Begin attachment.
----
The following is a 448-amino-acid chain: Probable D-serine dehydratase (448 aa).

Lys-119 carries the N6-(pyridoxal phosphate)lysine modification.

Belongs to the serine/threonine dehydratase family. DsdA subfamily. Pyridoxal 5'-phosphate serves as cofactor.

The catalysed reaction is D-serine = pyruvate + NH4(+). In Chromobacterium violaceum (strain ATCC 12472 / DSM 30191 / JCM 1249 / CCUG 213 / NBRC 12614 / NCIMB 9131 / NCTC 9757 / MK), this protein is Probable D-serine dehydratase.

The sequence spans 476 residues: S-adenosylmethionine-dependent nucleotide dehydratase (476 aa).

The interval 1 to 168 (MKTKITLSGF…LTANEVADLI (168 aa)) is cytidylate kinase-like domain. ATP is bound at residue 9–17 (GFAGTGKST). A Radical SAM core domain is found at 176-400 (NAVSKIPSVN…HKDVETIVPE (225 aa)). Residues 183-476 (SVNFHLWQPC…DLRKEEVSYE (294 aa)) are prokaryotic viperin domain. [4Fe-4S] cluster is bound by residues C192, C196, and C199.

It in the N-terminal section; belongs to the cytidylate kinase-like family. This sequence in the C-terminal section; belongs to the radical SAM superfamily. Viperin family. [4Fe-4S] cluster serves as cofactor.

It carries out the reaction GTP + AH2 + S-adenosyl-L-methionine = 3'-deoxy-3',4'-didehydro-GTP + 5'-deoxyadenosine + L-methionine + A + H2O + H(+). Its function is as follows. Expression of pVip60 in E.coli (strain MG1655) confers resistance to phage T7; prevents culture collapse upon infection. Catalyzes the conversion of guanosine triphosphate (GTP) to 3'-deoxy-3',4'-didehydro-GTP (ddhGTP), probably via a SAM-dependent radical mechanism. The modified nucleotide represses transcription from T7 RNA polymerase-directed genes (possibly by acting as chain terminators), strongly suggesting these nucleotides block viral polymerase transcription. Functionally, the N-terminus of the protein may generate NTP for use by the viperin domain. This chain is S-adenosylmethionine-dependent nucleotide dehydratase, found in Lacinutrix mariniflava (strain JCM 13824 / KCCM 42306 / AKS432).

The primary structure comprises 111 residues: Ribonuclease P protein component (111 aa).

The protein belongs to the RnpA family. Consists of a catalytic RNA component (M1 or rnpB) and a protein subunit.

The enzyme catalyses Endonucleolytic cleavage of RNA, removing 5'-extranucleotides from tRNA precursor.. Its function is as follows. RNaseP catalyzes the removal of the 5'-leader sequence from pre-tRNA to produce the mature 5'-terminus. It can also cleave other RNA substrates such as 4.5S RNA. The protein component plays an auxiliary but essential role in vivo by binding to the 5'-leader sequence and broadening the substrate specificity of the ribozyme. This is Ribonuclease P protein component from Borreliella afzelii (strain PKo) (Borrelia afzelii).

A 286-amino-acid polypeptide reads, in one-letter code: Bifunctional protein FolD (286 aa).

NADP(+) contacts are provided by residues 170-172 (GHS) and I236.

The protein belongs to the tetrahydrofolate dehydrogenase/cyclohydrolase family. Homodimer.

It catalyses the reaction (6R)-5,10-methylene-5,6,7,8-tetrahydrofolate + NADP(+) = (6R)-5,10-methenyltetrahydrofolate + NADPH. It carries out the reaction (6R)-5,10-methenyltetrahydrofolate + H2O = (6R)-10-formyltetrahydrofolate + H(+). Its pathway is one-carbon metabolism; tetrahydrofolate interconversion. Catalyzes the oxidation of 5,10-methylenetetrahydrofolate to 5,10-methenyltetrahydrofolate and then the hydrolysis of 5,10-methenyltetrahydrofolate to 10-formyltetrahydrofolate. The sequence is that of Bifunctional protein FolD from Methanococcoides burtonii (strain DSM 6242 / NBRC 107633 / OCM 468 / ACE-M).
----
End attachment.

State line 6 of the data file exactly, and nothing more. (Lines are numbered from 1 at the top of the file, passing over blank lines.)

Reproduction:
The interval 1 to 168 (MKTKITLSGF…LTANEVADLI (168 aa)) is cytidylate kinase-like domain. ATP is bound at residue 9–17 (GFAGTGKST). A Radical SAM core domain is found at 176-400 (NAVSKIPSVN…HKDVETIVPE (225 aa)). Residues 183-476 (SVNFHLWQPC…DLRKEEVSYE (294 aa)) are prokaryotic viperin domain. [4Fe-4S] cluster is bound by residues C192, C196, and C199.